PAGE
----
There’s a message scribed on the bottom of the Young Street Bridge that encapsulates its importance to some in Aberdeen.
“I Survived Being a Teen Because of Your Art,” the message states, in reference to the late-Kurt Cobain and the band Nirvana. The message also contains a drawn heart and the name “Maggie.”
The bad news for people like Maggie and the other people who have penned, marked and spray painted underneath the bridge, is the Young Street Bridge will come down in the next few years because it needs replacing.
The city’s anticipated replacement of the bridge has an estimated cost of $23.2 million. A few months ago, the city received $25 million in grant funding from the Washington state Joint Transportation Committee.
While the bridge’s replacement is needed — its “sufficiency rating” is at 14.71 on a scale of 0 to 100 — its anticipated replacement is not a popular one. Note, the bridge is still safe for transit.
Randy Beerbower, among others, wants input in how the bridge replacement happens. He loves the bridge and he knows the cultural significance of it. It’s one of the places Cobain, founding member of Nirvana who helped start the Grunge Rock genre, hung out as a teenager when he grew up in Aberdeen.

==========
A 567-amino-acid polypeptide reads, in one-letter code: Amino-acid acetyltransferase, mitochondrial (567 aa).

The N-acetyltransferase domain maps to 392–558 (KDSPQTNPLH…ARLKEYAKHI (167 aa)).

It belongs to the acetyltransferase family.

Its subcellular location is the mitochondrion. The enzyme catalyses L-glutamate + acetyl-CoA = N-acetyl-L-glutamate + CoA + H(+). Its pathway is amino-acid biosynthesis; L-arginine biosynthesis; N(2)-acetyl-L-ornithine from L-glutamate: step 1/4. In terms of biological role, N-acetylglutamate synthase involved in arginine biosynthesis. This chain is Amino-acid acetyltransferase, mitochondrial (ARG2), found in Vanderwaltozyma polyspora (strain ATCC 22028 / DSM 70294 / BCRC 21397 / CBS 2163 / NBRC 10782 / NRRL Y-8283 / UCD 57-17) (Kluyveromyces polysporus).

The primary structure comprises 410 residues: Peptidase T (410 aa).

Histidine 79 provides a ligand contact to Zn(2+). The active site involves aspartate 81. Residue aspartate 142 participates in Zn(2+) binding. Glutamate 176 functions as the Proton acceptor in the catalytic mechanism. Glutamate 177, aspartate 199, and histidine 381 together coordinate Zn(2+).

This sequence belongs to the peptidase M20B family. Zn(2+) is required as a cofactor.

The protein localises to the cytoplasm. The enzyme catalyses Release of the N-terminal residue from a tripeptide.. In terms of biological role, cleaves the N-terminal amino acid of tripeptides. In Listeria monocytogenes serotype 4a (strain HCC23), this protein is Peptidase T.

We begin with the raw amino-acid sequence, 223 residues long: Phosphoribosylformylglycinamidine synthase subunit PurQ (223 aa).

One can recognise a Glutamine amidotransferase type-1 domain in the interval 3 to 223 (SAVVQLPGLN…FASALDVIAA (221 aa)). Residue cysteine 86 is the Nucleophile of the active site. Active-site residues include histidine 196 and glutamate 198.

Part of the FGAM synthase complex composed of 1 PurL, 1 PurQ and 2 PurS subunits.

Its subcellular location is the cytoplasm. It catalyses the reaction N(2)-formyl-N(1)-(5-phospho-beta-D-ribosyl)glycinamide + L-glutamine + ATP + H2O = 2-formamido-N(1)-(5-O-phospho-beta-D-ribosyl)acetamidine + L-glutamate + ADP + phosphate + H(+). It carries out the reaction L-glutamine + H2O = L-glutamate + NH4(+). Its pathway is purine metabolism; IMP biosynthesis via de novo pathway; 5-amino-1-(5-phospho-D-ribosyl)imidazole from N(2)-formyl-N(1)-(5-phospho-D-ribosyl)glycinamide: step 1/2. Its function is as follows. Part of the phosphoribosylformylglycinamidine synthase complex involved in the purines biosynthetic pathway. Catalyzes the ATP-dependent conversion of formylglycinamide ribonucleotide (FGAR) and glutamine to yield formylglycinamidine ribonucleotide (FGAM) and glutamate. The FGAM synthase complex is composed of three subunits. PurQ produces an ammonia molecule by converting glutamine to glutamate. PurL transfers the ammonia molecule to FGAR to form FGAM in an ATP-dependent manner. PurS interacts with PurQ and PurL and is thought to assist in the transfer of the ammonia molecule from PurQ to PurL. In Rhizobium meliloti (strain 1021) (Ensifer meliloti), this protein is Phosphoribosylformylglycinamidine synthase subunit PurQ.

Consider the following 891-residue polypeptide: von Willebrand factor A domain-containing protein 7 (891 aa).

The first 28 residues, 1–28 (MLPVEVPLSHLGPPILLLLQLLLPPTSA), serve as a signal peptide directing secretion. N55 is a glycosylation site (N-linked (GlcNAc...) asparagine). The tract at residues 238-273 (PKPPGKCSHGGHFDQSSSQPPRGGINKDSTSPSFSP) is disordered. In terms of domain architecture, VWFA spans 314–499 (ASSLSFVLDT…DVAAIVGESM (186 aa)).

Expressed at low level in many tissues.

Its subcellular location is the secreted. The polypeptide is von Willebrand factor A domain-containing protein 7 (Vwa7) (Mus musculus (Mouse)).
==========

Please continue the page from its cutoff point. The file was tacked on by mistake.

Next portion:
“As a historian from this area, I doubt anyone from Aberdeen or Grays Harbor for that matter has done more to get their hometown on the global map than Kurt Cobain,” Beerbower said. “You could show someone on any continent a photo of Kurt and they will know who he is. He almost seems more famous today than before he passed nearly 30 years ago. They will be talking about the impact Kurt and Nirvana had on the world of music when I am long gone. Locals need to accept that fact.”
Beerbower recently reached out to Ruth Clemens, Aberdeen’s city administrator, to let the city know what he thinks. He shared his letter with The Daily World. Part of his concern was from how the Kurt Cobain Memorial Park, which sits at the base of the bridge, might be affected. The park, dedicated April 5, 2011, includes a guitar statue covered with personal messages from fans, a sign bearing Cobain’s face on one side and a bit about him on the other side. There are also a few benches and a short trail that leads people underneath the bridge. There are countless messages and signatures from fans who adore Cobain and Nirvana with messages such as “Kurt Rocks Forever.” There is also a sign that reads “From the Muddy Banks of the Wishkah,” which is also the name of a live album Nirvana released in 1996 — two years after Cobain’s death.
“I am curious if it is possible, as a citizen of Aberdeen, to be involved with the redesign phase of the project as it impacts the park,” Beerbower wrote on Jan. 18. In the letter, he references Tori Kovach, who helped develop the park. “Tori and I have talked and we are assuming that the park may be completely displaced during the construction of the new bridge and we are hoping that we can somehow help the planning of what will replace the current park.”
According to Beerbower, Clemens responded to him on Jan. 19.